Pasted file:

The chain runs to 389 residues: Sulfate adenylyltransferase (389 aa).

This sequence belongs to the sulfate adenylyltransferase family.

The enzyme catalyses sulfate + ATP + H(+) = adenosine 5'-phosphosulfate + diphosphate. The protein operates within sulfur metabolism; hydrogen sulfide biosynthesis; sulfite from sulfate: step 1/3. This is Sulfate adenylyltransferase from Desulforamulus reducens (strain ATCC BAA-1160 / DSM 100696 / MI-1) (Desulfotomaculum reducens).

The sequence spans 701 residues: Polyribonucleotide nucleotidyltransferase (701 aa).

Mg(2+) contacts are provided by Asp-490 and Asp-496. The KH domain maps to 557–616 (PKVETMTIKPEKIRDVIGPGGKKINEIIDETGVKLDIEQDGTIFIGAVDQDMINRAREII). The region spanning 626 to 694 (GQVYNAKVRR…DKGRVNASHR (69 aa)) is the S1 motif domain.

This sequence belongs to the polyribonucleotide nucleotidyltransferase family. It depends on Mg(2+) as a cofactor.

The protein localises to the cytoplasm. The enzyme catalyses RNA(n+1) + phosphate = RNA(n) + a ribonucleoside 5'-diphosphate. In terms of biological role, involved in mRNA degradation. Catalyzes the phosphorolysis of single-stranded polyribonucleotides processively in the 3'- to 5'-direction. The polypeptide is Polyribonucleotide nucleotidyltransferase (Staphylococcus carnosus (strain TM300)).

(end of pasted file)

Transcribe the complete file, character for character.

The chain runs to 389 residues: Sulfate adenylyltransferase (389 aa).

This sequence belongs to the sulfate adenylyltransferase family.

The enzyme catalyses sulfate + ATP + H(+) = adenosine 5'-phosphosulfate + diphosphate. The protein operates within sulfur metabolism; hydrogen sulfide biosynthesis; sulfite from sulfate: step 1/3. This is Sulfate adenylyltransferase from Desulforamulus reducens (strain ATCC BAA-1160 / DSM 100696 / MI-1) (Desulfotomaculum reducens).

The sequence spans 701 residues: Polyribonucleotide nucleotidyltransferase (701 aa).

Mg(2+) contacts are provided by Asp-490 and Asp-496. The KH domain maps to 557–616 (PKVETMTIKPEKIRDVIGPGGKKINEIIDETGVKLDIEQDGTIFIGAVDQDMINRAREII). The region spanning 626 to 694 (GQVYNAKVRR…DKGRVNASHR (69 aa)) is the S1 motif domain.

This sequence belongs to the polyribonucleotide nucleotidyltransferase family. It depends on Mg(2+) as a cofactor.

The protein localises to the cytoplasm. The enzyme catalyses RNA(n+1) + phosphate = RNA(n) + a ribonucleoside 5'-diphosphate. In terms of biological role, involved in mRNA degradation. Catalyzes the phosphorolysis of single-stranded polyribonucleotides processively in the 3'- to 5'-direction. The polypeptide is Polyribonucleotide nucleotidyltransferase (Staphylococcus carnosus (strain TM300)).